The Wire: The Real World Baltimore

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This was my first time watching The Wire, and I was really impressed.  I really got into its complexity and interlocking storylines, and I find the characters to be really compelling.  The story is slow to unfold which allows for a lot of information to be presented, which I find is a much more rewarding to the viewer.  What struck me most, however, was what I thought was a very good attempt at realism.  So many television shows feel like they have to present some perfect world where unemployed young people live in fabulous lofts and every situation gets resolved happily.  It’s refreshing that there are shows like The Wire are trying to show a more realistic view of the world.

            I’m from Baltimore, and a lot of what I’ve heard about the show is that it gives Charm City a bad reputation.  Not only has The Wire been a tremendous economic benefit to Baltimore, but I like that it tries to depict a realistic portrayal of the city.  Baltimore is rampant with murder and drugs.  The politicians are corrupt, the school system is horrendous, and bureaucracy prevents changes from being made.  I like that there is a show that presents these problems without a sugar coating.  I like that things aren’t neatly tied together at the end of each episode like a pretty bow, because that’s not how life actually is.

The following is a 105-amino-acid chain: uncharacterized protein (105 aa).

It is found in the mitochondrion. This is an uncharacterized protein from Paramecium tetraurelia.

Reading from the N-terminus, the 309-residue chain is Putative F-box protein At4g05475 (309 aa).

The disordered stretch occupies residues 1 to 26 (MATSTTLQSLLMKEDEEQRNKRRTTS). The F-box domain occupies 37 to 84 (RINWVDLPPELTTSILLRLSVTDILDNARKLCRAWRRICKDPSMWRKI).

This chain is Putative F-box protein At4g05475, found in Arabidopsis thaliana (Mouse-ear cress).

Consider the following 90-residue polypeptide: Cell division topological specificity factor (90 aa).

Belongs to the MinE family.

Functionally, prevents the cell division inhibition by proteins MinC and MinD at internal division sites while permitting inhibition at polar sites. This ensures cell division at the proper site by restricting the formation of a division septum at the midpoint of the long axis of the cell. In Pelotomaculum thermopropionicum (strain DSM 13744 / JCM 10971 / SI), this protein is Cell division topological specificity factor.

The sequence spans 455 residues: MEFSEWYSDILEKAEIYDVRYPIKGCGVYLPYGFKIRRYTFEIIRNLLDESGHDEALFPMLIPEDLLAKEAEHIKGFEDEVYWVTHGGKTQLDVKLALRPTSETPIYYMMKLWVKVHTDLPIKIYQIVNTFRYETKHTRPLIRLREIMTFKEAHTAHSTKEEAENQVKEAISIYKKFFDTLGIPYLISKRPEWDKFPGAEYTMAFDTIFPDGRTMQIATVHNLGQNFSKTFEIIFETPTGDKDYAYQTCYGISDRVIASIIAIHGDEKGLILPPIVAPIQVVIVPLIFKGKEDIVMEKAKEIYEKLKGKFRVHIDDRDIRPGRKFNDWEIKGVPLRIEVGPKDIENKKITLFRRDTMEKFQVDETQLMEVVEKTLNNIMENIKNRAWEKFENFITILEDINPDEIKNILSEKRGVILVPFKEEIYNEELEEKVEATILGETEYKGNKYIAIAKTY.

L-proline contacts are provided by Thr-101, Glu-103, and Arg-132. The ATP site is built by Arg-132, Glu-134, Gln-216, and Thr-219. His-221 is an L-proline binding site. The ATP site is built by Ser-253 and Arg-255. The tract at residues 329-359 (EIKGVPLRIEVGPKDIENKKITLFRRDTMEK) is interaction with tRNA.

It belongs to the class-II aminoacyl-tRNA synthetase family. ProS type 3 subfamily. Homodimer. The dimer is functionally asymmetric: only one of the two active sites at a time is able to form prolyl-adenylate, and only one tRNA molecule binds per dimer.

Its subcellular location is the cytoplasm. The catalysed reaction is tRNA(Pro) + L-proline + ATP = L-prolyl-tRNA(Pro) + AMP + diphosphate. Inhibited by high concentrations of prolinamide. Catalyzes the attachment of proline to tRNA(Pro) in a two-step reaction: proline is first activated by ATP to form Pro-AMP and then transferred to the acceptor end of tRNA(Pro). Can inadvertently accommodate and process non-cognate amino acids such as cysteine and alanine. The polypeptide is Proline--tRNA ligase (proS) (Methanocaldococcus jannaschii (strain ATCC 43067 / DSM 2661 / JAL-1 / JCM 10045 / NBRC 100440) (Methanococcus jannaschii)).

The subject matter isn’t the only factor that ads realism to this program.  I noticed that they used unknown actors that look like people you would actually see on the street, because lets be honest, cops don’t really look like Heather Locklear.  They also shot the show in Baltimore, which gives the show authenticity.  Most of the scenes took place in recognizable Baltimore locales which made it believable, for me anyway, that these events could have actually taken place.  I also noticed that the sound was strictly diegetic.  The music was always coming from the radio or some other distinct source.  There was no background music or voiceovers to interrupt the presented reality.  In real life there isn’t ominous music when someone is about to get killed, and it isn’t there in The Wire either.

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